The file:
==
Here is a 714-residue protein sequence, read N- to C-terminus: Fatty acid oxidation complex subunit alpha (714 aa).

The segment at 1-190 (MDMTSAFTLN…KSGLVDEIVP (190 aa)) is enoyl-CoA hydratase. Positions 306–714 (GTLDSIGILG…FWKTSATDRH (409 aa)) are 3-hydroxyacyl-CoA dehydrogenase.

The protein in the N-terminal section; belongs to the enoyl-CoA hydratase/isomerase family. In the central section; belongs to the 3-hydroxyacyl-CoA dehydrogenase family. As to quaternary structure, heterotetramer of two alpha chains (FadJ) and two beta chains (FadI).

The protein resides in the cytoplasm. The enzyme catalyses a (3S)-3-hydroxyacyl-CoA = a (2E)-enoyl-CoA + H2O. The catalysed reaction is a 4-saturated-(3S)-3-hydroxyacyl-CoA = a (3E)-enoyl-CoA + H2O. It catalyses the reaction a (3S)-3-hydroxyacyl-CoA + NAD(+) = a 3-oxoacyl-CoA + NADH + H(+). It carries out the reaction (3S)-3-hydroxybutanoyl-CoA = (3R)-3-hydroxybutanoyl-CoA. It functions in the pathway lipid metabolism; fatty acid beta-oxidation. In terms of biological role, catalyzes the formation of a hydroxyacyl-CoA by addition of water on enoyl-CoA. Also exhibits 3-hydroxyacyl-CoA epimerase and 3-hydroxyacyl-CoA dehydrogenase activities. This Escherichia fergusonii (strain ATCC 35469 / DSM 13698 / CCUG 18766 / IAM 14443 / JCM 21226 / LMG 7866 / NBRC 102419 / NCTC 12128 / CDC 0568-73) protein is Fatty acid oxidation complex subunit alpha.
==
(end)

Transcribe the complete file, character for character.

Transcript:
Here is a 714-residue protein sequence, read N- to C-terminus: Fatty acid oxidation complex subunit alpha (714 aa).

The segment at 1-190 (MDMTSAFTLN…KSGLVDEIVP (190 aa)) is enoyl-CoA hydratase. Positions 306–714 (GTLDSIGILG…FWKTSATDRH (409 aa)) are 3-hydroxyacyl-CoA dehydrogenase.

The protein in the N-terminal section; belongs to the enoyl-CoA hydratase/isomerase family. In the central section; belongs to the 3-hydroxyacyl-CoA dehydrogenase family. As to quaternary structure, heterotetramer of two alpha chains (FadJ) and two beta chains (FadI).

The protein resides in the cytoplasm. The enzyme catalyses a (3S)-3-hydroxyacyl-CoA = a (2E)-enoyl-CoA + H2O. The catalysed reaction is a 4-saturated-(3S)-3-hydroxyacyl-CoA = a (3E)-enoyl-CoA + H2O. It catalyses the reaction a (3S)-3-hydroxyacyl-CoA + NAD(+) = a 3-oxoacyl-CoA + NADH + H(+). It carries out the reaction (3S)-3-hydroxybutanoyl-CoA = (3R)-3-hydroxybutanoyl-CoA. It functions in the pathway lipid metabolism; fatty acid beta-oxidation. In terms of biological role, catalyzes the formation of a hydroxyacyl-CoA by addition of water on enoyl-CoA. Also exhibits 3-hydroxyacyl-CoA epimerase and 3-hydroxyacyl-CoA dehydrogenase activities. This Escherichia fergusonii (strain ATCC 35469 / DSM 13698 / CCUG 18766 / IAM 14443 / JCM 21226 / LMG 7866 / NBRC 102419 / NCTC 12128 / CDC 0568-73) protein is Fatty acid oxidation complex subunit alpha.